Jitendra Meghwal’s murder turned the spotlight back on the caste divide in rural Rajasthan, where prejudice has been normalised into a way of life.
If you went to rural, western Rajasthan before March this year, you would have seen signboards that declared certain villages as “Rajpurohitan”, or belonging to the Rajpurohit community. These boards stood on roads that are technically the property of the state government. While the signs established Rajpurohit dominance in the area, there was no indication that any other group – like, for example, the Meghwals, who are categorised as scheduled caste – could lay claim to belonging here.
Rajpurohits are brahmins and occupy a privileged position in the caste hierarchy. To locals who identified as upper caste, there was nothing casteist about the signboards.
“There is nothing controversial about it [the signage],” said Lal Singh, from Dhola Shasan village in Pali district. “This is how it has been here for the last 30 years,” he told Newslaundry.
Ghisu Singh Rajpurohit, also from Dhola Shasan, said the village had been “like this” for at least 70 years. “How come we are talking about casteism now?” he asked.
A caste-related board outside Dhola Shasan village.
By the end of March, Pali’s district administration would remove many of these signboards. Some would be uprooted. Others would be hastily painted over. The move came after representatives of Bhim Army and Pali’s Dalit community submitted a letter to the district magistrate in which they pointed out that the Rajpurohits’ signage was “illegal” and “unconstitutional”.
“In order to assert their dominance and for the purpose of instilling fear among Scheduled Castes and Scheduled Tribes, those with a feudal and casteist ideology are putting up such caste-related boards,” said the letter, dated March 25.
The letter made an impact because the situation in Pali district was already tense after the murder of 28-year-old Jitendra Meghwal by Suraj Singh Rajput.
On March 15, 2022, Meghwal, a health worker from Barwa village, was on his way home from work when he was stabbed repeatedly by Suraj Singh Rajpurohit, allegedly for sporting a moustache (which some in the region consider a symbol of upper caste identity).
Two years ago, Rajpurohit had assaulted Meghwal, allegedly for daring to look the upper caste man in the eye. “Nazar kaise milayi ?” How dare you look me in the eye? Rajpurohit had reportedly said to Meghwal. Back in 2020, Meghwal filed a police complaint against Rajpurohit, accusing him of verbal and physical, caste-based violence.
This time, after Rajpurohit’s attack, Meghwal had to be rushed to a hospital. He succumbed to his injuries later the same day.
Within a few days, the Rajasthan police would arrest Rajpurohit and an accomplice, but it also said Meghwal’s murder was a result of personal enmity between the two men. According to the police, it had “nothing to do with Dalits keeping the moustache or their appearance”.
An alliance of power and prejudice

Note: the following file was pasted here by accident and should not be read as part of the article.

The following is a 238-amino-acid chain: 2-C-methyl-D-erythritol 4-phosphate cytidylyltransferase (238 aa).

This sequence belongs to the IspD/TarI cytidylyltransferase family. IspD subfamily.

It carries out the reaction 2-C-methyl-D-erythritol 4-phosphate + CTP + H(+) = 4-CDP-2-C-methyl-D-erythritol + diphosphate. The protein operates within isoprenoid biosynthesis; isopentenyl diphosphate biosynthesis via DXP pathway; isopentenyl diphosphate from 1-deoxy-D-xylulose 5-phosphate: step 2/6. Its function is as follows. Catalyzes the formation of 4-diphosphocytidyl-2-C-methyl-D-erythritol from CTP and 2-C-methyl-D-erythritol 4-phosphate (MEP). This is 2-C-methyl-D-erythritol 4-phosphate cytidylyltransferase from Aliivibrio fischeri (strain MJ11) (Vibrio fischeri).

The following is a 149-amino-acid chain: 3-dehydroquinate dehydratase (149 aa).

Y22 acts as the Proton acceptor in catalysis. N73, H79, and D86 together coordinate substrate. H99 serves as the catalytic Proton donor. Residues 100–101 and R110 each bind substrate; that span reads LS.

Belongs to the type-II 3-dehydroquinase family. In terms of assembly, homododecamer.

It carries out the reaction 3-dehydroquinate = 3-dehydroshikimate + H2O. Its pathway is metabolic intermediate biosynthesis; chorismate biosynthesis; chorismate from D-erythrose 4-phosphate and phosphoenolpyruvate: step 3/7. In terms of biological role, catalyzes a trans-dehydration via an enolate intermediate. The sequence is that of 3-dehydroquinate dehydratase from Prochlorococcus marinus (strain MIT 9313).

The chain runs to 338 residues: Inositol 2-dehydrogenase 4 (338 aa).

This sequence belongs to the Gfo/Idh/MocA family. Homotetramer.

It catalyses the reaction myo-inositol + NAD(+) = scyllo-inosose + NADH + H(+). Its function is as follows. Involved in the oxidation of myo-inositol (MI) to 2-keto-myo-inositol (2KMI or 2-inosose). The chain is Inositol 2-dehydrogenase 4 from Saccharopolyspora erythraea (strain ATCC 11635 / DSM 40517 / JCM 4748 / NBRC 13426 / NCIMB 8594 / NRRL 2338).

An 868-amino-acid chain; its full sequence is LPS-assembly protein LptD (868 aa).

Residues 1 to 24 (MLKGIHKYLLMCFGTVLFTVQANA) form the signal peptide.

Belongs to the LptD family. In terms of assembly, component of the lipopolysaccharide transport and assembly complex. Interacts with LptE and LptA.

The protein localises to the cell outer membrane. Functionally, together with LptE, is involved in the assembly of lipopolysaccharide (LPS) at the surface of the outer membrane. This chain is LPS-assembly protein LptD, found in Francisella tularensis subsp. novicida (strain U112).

“When it comes to Rajasthan, especially western Rajasthan, every conversation begins with which caste the other person belongs to,” said advocate Kishan Meghwal (no relation of Jitendra Meghwal), who is also a member of the activist collective, Dalit Soshan Mukti Manch. Speaking about how casteism is normalised within state institutions like the police, he said, “[Until] some years ago, even the matki, or water container, at these police stations used to be different for those from the Dalit community vis a vis others.”
According to the data collected by National Crime Records Bureau (NCRB) for 2020, of the total crimes recorded in Rajasthan, 57.4 percent were against people categorised as SC.
Pali district, in western Rajasthan, has a population of over 20 lakh as per the 2011 census. SCs constitute 15 percent of the total population. On the face of it, Pali seems to have an eye on progress. Pali city recently reported the highest sale on e-commerce portals. However, when you veer off the newly-constructed National Highway 62 and enter the villages in the district, it becomes clear that the age-old caste divide remains in place.
Journalist Devendra Pratap Singh Shekhawat, who has written about caste-based violence, said “the caste symmetry” in Rajasthan changes from region to region. “Rajputs and Rajpurohits, a brahmin sub-caste, are dominant in this region and are also the accused in most of the cases in this region,” Shekhawat said. “The reason behind the alliance of caste dominance and atrocities lies in the fact that these castes are among the accused in the pockets where they have political sway."
One example of this alliance is the letter of appreciation that Nandu Singh Rajpurohit of Barwa village was given by Bharatiya Janata Party leader and local legislator, Pushpendra Singh Ranawat. Nandu runs a wholesale crockery and cutlery business in Barwa and is the admin of a WhatsApp group of Rajpurohits known as Bahrji, set up in 2016. Bahrji claims to do social work and is responsible for the signboard reading “Rajpurohitan” at the entry of Barwa village.
In 2017, Nandu was awarded a certificate by Pali’s district magistrate, for “social work done in the field of education and health” by the Bahrji group.
The system is the obstacle
On March 19, 2021, Dayla Meghwal of Sirana village and her pregnant daughter were assaulted by a group of Rajputs. Dayla’s family believes the attack was part of a campaign to encroach on a piece of land that neighbouring Rajputs have laid claim to, using allegedly forged documents.
Dayla’s son, Ashok, is a law student. He was a short distance away from the site of the attack when it happened and filmed it on his mobile phone. Afterwards Dayla and Ashok went to the police who filed a first information report charging eight persons – all Rajputs – with trespassing, voluntarily causing hurt, assault and under provisions of the Scheduled Caste and Scheduled Tribe (Prevention of Atrocities) Act.
A year later, the case is ongoing and the main accused has not been arrested. Of the six whom the police did arrest, four were granted bail in April 2021. Meanwhile, the footage from Ashok’s phone is still under examination as the police are yet to receive the forensic report of the phone.
Whatever progress was made in the case happened under the first investigating officer, who was Dalit, Ashok said. In the middle of the investigation, a new IO – who happens to be brahmin – was appointed.